One of the biggest challenges that many businesses face is figuring out the cheapest and most efficient method for shipping products to customers. Several tools are available for comparing ground shipping routes and prices, but this convenience didn’t exist for air shipping until this year. To help carriers determine fair air freight pricing, John Peyton Burnett introduced the beta version of his TAC Index at the beginning of 2016.
A Closer Look at the TAC Index
The TAC Index is a web-based benchmarking tool that provides live market intelligence on air cargo rates. The beta version includes information on routes from Hong Kong to the U.S. and Europe. However, Burnett wants to expand this to the top 50 trade lanes as fast as possible. The WorldACD already provides monthly air cargo data, but the TAC Index differs by providing live and weekly data. The index will update and announce rates for trade lanes every Monday.
Burnett said, “We hope to develop air cargo hedging tools further down the line similar to fuel and currency hedging products.” Businesses can check out the TAC Index, sign up for a subscription to its valuable information, and gain access to more tools as they become available.
The TAC Index was modeled after the Shanghai Containerized Freight Index. It is set up to prevent any single businesses from skewing the data. The U.S. Department of Justice recognizes value in the concept and has helped Burnett ensure that the TAC Index complies with stock exchanges, banking regulations, and antitrust laws.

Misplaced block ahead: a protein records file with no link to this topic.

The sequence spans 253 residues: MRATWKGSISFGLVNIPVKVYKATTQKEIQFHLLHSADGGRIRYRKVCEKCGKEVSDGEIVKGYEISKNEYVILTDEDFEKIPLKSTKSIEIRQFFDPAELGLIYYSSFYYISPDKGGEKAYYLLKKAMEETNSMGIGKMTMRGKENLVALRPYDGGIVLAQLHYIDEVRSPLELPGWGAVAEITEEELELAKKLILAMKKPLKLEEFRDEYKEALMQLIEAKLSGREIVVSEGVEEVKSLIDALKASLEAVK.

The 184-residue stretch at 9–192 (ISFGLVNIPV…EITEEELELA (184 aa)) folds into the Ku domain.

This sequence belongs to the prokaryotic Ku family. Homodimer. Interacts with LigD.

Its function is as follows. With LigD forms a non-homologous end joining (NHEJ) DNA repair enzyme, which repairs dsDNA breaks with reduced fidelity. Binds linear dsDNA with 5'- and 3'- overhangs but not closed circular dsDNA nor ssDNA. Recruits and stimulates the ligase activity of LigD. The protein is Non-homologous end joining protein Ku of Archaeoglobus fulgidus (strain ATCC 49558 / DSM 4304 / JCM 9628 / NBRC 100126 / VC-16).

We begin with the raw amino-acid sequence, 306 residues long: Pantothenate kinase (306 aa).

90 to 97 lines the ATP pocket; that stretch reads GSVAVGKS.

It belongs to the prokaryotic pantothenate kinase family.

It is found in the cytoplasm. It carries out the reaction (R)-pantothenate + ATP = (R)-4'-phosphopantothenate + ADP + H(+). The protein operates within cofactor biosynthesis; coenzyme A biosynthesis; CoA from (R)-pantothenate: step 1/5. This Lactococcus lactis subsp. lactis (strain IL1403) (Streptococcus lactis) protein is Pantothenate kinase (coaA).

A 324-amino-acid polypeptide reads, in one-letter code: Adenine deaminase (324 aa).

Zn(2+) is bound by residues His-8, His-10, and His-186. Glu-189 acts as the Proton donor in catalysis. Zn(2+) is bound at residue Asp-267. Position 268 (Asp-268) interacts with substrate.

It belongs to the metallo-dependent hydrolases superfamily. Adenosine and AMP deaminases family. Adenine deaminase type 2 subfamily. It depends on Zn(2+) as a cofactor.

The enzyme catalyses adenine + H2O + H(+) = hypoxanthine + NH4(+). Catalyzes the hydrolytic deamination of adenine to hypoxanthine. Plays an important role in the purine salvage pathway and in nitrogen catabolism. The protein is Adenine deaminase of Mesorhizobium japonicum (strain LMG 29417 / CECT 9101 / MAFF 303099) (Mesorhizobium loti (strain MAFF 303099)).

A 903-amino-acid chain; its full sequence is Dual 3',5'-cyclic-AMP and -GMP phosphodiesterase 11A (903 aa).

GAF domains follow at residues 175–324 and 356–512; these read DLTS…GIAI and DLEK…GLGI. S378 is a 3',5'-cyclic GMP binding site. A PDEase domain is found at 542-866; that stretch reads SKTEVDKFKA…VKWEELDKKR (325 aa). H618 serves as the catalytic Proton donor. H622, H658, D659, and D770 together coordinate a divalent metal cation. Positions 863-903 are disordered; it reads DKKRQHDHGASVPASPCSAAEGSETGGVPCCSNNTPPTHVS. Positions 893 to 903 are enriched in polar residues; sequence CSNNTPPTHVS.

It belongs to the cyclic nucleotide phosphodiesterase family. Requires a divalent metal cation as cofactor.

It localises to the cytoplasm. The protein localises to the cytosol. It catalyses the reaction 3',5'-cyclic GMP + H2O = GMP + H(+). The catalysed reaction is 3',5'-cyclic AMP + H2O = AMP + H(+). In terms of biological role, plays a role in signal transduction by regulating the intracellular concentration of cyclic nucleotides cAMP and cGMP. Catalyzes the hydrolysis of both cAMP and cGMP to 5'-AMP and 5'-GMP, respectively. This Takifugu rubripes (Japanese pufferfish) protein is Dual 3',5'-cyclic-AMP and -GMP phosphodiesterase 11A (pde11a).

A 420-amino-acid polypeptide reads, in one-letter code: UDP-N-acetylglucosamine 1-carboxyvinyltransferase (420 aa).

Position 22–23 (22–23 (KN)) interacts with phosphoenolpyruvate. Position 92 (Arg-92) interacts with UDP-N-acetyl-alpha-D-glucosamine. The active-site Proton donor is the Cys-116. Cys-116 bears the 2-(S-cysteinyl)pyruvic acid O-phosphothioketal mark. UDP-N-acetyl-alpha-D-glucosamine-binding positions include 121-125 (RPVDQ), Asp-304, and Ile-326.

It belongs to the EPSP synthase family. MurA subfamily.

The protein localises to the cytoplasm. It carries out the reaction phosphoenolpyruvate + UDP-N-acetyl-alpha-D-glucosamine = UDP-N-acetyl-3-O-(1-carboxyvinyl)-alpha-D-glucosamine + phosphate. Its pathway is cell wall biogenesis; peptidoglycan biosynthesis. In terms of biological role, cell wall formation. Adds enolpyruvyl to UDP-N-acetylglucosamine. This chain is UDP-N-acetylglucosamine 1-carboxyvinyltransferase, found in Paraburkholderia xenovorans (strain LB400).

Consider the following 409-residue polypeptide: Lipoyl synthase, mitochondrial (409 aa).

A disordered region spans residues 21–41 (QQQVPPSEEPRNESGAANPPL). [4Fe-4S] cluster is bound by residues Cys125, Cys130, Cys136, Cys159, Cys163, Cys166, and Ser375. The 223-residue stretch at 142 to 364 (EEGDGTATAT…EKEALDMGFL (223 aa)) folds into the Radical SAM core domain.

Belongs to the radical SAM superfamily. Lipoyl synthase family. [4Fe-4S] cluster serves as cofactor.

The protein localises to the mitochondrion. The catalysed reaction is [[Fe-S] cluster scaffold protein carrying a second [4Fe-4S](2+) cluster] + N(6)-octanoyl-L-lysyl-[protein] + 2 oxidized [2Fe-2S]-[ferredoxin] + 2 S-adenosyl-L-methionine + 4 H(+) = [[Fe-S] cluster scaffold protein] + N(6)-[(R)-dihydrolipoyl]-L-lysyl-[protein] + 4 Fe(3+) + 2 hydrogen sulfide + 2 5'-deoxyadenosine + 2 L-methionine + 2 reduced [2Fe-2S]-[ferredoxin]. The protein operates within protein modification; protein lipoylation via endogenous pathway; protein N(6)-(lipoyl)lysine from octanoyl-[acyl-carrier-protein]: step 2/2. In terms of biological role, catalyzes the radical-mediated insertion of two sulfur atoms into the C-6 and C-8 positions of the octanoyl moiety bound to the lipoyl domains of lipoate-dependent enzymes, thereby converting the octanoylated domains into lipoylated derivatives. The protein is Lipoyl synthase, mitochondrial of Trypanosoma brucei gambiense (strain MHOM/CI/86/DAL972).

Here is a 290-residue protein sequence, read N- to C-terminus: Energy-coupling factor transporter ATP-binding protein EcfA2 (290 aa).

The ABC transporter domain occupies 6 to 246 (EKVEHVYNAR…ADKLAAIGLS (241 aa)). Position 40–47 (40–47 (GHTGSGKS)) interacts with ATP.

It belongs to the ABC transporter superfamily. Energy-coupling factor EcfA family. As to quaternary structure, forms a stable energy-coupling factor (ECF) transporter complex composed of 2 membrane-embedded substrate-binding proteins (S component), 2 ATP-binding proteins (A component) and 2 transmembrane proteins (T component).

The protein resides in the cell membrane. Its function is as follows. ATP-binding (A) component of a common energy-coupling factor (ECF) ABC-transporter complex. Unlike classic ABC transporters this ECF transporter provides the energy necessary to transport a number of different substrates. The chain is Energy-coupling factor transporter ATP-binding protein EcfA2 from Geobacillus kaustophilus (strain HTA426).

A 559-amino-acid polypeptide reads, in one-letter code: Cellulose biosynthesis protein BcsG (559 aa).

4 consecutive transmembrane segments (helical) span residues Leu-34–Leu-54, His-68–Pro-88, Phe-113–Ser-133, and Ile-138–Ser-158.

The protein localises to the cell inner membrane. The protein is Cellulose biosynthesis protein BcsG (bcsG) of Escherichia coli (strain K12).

Obstacles to the TAC Index
Some people worry that the TAC Index will not be successful if it can’t get enough forwarder-provider information. Businesses want to be sure they are getting the best air cargo pricing, and this isn’t possible if they can only compare a small percentage of the options. That’s one reason why providers and businesses can get a subscription to the TAC Index for free while it is in the beta stages.
Burnett says that many data providers are still undecided about whether to participate in the TAC Index. One of the biggest incentives Burnett is offering providers is free use of the index for their own internal pricing purposes. Some of the top global forwarders have already signed up, but early adoption of the TAC Index has been slow. There is still a good chance that the TAC Index will take off and become successful as more businesses and providers realize the benefits of real-time benchmarking tools.
There are currently no competitors in the space for live air cargo data. By way of explanation, Burnett said, “It is getting sizeable now. We won’t publish every tradelane, but we could. The biggest difference with other indices is the quality of the raw data and that it will be up-to-date, rather than a month old.”
Shippers like the idea of an air freight index because it would provide transparency and create a neutral benchmark. Time will tell whether the TAC Index becomes a standard in the industry or whether the complex air cargo industry is ready for an index at all.